North Korea and taxation: some possible causes

By Benjamin Katzeff Silberstein

As this blog noted yesterday, South Korean daily Joongang Ilbo claims that the North Korean government may formally reintroduce a tax system before May this year, when a Worker’s Party convention will be held.

The goal, according to Joongang’s source, is primarily to formalize the private economy further. The latest UNSC sanctions are forcing the government to seek out more sources of revenue, and the growing private economy is seen as a resource that can still be tapped further.

Moreover, the source says, the state is planning to expand trading permits for private merchants, both on the formal markets and in private business in general. Under the new system, the state would essentially let merchants get access to land, water and electricity in exchange for a fee, much like in other countries where the state holds a monopoly on goods that often fall into the category of natural monopolies.

This is all interesting for several reasons. First, since the notion of North Korea as a tax free society might appear puzzling to some, it is worth taking a look at why the government decided to abolish taxes in the first place.

Ironically, had Joongang waited a few weeks before publishing the news, they would have hit the 42nd anniversary of the decision to make North Korea formally tax free. For it was on March 21st in 1974, at the Third Session of the Fifth Supreme People’s Assembly that Kim Il Sung officially announced that taxes were abolished. According to a KCNA-piece published in 2009, highlighting the occasion, the decision was taken as a step towards full socialism and framed in a historical context.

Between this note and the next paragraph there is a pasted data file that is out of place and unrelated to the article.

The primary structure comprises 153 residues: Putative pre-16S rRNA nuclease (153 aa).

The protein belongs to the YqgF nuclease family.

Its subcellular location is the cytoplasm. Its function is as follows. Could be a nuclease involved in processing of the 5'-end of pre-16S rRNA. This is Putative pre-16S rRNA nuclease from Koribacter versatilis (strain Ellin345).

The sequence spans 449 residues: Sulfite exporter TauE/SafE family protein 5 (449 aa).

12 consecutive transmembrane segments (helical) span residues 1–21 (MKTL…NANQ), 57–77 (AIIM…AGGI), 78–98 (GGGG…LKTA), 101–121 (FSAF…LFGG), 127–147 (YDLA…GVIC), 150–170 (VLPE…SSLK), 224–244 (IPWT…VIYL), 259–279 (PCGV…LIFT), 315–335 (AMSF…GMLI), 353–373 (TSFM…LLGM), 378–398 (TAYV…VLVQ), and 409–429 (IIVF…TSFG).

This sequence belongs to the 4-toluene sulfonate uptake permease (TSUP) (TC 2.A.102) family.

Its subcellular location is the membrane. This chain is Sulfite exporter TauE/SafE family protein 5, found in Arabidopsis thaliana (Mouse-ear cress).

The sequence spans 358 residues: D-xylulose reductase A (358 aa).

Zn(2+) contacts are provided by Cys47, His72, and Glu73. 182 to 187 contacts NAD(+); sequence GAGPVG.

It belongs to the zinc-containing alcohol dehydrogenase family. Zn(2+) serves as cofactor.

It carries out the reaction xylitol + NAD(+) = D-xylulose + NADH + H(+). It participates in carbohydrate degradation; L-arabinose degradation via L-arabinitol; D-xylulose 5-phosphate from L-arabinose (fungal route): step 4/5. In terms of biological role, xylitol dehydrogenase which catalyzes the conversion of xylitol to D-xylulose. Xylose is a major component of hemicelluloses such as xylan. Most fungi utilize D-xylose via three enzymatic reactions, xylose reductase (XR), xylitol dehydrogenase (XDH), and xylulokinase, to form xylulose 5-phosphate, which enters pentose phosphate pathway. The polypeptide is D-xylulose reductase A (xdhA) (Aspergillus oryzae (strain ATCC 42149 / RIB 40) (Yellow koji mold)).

Taxation was a vestige of the past: the Japanese colonial power had instituted a “predatory” tax system that Kim Il-sung had vowed already in the 1930s that he would get rid of.  (The Choson Dynasty (1392-1910), too, of course, had a tax system that could at times well be called predatory, but the KCNA piece does not mention this).

The ideological rationale, of course, is that under socialism, you don’t need taxation because private property has been abolished. In North Korea, collectivization of agriculture, for example, occurred only gradually. According to KCNA, agricultural taxes-in-kind were fully abolished by 1966. Given recent policy changes where farmers supposedly now get to keep a more significant share of their production than before, one could argue that taxation has in effect already been brought back to agriculture, and that the tax-in-kind-rate is around 70 percent.

So why could the government want to bring back taxation? Aside from the reasons given by the Joongang article, one could speculate about a possible connection with the remarks cited by KCNA earlier this year about party officials “seeking privileges, misuse of authority, abuse of power and bureaucratism manifested in the party” (February 4th, 2016).

Corruption is often an integral part of everyday life for anyone involved in business in a country that lacks a functioning rule of law. Corruption is known to be strongly institutionalized in North Korea, and when news of discontent come out of North Korea, it often has to do with arbitrary rule changes and regulations regarding market trading and business. A formalized tax system doesn’t itself guarantee a transparent set of rules and regulations, or that these rules are followed. But it is an almost necessary prerequisite.

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